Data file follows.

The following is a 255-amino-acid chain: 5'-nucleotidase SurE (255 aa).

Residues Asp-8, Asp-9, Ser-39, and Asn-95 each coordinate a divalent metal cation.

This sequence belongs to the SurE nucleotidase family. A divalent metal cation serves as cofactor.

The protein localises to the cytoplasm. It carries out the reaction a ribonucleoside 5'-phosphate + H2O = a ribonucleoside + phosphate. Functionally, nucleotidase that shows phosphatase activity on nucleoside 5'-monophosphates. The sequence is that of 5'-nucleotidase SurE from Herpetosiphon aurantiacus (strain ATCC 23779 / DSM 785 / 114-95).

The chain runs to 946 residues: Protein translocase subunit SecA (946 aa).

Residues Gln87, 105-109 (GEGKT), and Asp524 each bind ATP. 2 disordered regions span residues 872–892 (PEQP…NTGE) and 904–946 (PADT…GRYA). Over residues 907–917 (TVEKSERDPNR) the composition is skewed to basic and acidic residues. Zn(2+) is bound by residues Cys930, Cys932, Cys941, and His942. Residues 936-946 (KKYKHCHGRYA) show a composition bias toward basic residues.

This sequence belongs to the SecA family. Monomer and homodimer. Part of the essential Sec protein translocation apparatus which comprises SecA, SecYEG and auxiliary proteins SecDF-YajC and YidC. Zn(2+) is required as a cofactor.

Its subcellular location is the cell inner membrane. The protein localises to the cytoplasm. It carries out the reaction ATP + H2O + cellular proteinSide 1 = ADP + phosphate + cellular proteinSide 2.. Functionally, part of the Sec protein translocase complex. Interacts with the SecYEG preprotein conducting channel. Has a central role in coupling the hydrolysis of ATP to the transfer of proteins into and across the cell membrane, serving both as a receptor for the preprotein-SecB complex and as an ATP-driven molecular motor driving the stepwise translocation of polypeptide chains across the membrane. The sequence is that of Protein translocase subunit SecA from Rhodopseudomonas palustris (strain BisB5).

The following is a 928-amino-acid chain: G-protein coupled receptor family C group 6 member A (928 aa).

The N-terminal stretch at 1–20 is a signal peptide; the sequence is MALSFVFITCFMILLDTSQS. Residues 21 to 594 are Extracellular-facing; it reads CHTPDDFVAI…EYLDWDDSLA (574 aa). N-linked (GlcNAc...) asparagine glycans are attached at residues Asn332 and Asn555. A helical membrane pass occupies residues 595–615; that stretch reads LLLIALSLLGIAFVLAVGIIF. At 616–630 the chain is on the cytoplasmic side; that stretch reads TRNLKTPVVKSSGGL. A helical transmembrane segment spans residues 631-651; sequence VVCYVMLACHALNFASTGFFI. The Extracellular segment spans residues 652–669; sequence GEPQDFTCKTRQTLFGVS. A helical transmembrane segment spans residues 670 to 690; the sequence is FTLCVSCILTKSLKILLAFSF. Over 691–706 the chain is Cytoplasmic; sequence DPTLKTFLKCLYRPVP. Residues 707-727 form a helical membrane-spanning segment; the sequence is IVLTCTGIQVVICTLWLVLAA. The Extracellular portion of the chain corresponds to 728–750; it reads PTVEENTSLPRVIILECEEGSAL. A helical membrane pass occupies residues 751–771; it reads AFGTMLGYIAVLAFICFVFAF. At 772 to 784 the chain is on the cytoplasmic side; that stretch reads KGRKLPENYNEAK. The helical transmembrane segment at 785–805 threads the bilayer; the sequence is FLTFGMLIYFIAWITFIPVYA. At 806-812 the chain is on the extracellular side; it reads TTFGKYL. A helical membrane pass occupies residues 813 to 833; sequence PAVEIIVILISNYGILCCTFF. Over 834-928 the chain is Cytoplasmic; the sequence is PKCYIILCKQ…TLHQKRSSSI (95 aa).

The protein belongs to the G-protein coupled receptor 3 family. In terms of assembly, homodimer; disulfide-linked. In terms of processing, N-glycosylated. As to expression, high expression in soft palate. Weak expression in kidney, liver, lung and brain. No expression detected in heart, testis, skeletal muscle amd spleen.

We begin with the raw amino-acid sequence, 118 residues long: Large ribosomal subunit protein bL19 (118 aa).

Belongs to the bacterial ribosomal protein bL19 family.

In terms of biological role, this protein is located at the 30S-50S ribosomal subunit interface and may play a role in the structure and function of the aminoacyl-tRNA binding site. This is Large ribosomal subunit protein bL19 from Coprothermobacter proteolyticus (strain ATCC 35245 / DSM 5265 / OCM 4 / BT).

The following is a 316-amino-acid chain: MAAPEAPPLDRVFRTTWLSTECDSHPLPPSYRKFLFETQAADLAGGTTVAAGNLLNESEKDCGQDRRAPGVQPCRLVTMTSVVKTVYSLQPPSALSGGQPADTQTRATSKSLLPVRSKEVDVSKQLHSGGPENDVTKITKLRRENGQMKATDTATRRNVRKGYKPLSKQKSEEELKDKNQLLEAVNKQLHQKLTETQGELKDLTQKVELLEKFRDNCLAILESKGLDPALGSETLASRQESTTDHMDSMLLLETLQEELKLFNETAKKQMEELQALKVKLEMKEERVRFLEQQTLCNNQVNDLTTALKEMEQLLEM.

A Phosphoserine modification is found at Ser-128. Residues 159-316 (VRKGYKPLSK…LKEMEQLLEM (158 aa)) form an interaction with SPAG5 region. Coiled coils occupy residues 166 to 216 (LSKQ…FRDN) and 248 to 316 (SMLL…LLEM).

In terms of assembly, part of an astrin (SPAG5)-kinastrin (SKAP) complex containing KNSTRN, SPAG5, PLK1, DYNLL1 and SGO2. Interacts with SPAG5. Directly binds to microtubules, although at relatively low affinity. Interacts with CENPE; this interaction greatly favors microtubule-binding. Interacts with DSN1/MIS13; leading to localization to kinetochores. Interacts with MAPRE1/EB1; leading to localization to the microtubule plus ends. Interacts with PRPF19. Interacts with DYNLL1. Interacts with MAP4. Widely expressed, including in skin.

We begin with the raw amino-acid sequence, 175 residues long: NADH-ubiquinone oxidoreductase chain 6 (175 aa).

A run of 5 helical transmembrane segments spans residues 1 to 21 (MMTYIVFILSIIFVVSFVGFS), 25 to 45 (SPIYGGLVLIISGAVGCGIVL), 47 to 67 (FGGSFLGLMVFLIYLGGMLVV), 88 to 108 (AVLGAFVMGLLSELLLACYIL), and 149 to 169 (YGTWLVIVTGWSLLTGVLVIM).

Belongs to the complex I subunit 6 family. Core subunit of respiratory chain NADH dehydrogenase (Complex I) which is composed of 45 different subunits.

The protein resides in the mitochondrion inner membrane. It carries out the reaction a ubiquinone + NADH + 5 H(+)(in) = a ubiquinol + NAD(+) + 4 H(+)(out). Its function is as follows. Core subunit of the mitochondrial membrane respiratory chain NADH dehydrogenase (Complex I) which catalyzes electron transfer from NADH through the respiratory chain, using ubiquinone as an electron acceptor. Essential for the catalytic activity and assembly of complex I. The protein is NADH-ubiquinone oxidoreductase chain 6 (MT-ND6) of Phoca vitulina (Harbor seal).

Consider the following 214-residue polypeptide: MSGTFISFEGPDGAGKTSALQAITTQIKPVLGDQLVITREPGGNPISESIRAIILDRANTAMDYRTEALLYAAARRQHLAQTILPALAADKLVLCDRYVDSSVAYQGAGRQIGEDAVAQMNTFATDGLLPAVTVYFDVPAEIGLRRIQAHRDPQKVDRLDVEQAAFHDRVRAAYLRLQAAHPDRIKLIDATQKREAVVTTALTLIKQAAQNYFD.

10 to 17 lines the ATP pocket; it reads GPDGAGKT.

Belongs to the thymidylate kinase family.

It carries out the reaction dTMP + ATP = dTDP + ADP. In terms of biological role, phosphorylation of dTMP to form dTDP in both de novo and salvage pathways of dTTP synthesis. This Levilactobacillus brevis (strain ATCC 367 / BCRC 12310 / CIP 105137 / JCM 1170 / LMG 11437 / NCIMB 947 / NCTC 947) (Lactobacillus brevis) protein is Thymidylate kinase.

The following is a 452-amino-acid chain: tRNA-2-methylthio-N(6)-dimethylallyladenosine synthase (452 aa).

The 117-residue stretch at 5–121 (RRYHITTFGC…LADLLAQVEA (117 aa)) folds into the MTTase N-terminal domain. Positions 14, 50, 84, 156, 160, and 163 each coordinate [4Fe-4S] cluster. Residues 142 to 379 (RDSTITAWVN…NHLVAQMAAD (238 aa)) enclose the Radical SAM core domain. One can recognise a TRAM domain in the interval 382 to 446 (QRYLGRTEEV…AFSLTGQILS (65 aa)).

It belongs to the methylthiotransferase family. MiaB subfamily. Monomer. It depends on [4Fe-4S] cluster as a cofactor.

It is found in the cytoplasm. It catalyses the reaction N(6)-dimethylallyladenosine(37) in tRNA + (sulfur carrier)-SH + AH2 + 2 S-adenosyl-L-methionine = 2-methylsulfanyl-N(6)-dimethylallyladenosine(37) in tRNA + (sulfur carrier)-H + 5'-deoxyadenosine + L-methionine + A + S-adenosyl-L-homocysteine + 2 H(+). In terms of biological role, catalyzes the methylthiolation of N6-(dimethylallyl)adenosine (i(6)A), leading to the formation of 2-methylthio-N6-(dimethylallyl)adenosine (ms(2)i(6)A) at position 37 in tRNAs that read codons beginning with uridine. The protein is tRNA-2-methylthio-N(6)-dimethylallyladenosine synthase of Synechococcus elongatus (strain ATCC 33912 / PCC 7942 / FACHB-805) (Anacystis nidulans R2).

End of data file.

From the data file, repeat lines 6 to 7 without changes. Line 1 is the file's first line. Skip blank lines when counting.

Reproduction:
Residues Gln87, 105-109 (GEGKT), and Asp524 each bind ATP. 2 disordered regions span residues 872–892 (PEQP…NTGE) and 904–946 (PADT…GRYA). Over residues 907–917 (TVEKSERDPNR) the composition is skewed to basic and acidic residues. Zn(2+) is bound by residues Cys930, Cys932, Cys941, and His942. Residues 936-946 (KKYKHCHGRYA) show a composition bias toward basic residues.

This sequence belongs to the SecA family. Monomer and homodimer. Part of the essential Sec protein translocation apparatus which comprises SecA, SecYEG and auxiliary proteins SecDF-YajC and YidC. Zn(2+) is required as a cofactor.